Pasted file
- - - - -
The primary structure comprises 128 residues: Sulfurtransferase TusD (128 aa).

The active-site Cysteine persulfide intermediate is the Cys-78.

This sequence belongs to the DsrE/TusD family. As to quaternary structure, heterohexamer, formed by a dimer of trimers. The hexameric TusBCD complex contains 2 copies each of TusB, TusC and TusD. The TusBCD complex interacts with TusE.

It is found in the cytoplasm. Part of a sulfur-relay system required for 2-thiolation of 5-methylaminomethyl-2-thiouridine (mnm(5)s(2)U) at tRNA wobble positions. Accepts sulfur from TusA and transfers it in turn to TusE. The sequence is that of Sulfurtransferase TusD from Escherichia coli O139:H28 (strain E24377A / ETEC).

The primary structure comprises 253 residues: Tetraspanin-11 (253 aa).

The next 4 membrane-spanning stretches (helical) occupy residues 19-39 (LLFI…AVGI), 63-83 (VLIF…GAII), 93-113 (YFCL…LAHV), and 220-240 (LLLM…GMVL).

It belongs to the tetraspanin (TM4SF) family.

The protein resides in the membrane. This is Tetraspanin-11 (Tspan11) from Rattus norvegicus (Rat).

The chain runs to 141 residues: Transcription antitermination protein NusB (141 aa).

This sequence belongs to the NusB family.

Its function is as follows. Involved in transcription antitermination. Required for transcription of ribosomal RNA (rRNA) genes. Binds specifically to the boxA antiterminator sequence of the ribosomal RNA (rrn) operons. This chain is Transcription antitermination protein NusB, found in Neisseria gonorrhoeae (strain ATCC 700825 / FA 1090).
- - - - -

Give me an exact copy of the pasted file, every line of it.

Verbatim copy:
The primary structure comprises 128 residues: Sulfurtransferase TusD (128 aa).

The active-site Cysteine persulfide intermediate is the Cys-78.

This sequence belongs to the DsrE/TusD family. As to quaternary structure, heterohexamer, formed by a dimer of trimers. The hexameric TusBCD complex contains 2 copies each of TusB, TusC and TusD. The TusBCD complex interacts with TusE.

It is found in the cytoplasm. Part of a sulfur-relay system required for 2-thiolation of 5-methylaminomethyl-2-thiouridine (mnm(5)s(2)U) at tRNA wobble positions. Accepts sulfur from TusA and transfers it in turn to TusE. The sequence is that of Sulfurtransferase TusD from Escherichia coli O139:H28 (strain E24377A / ETEC).

The primary structure comprises 253 residues: Tetraspanin-11 (253 aa).

The next 4 membrane-spanning stretches (helical) occupy residues 19-39 (LLFI…AVGI), 63-83 (VLIF…GAII), 93-113 (YFCL…LAHV), and 220-240 (LLLM…GMVL).

It belongs to the tetraspanin (TM4SF) family.

The protein resides in the membrane. This is Tetraspanin-11 (Tspan11) from Rattus norvegicus (Rat).

The chain runs to 141 residues: Transcription antitermination protein NusB (141 aa).

This sequence belongs to the NusB family.

Its function is as follows. Involved in transcription antitermination. Required for transcription of ribosomal RNA (rRNA) genes. Binds specifically to the boxA antiterminator sequence of the ribosomal RNA (rrn) operons. This chain is Transcription antitermination protein NusB, found in Neisseria gonorrhoeae (strain ATCC 700825 / FA 1090).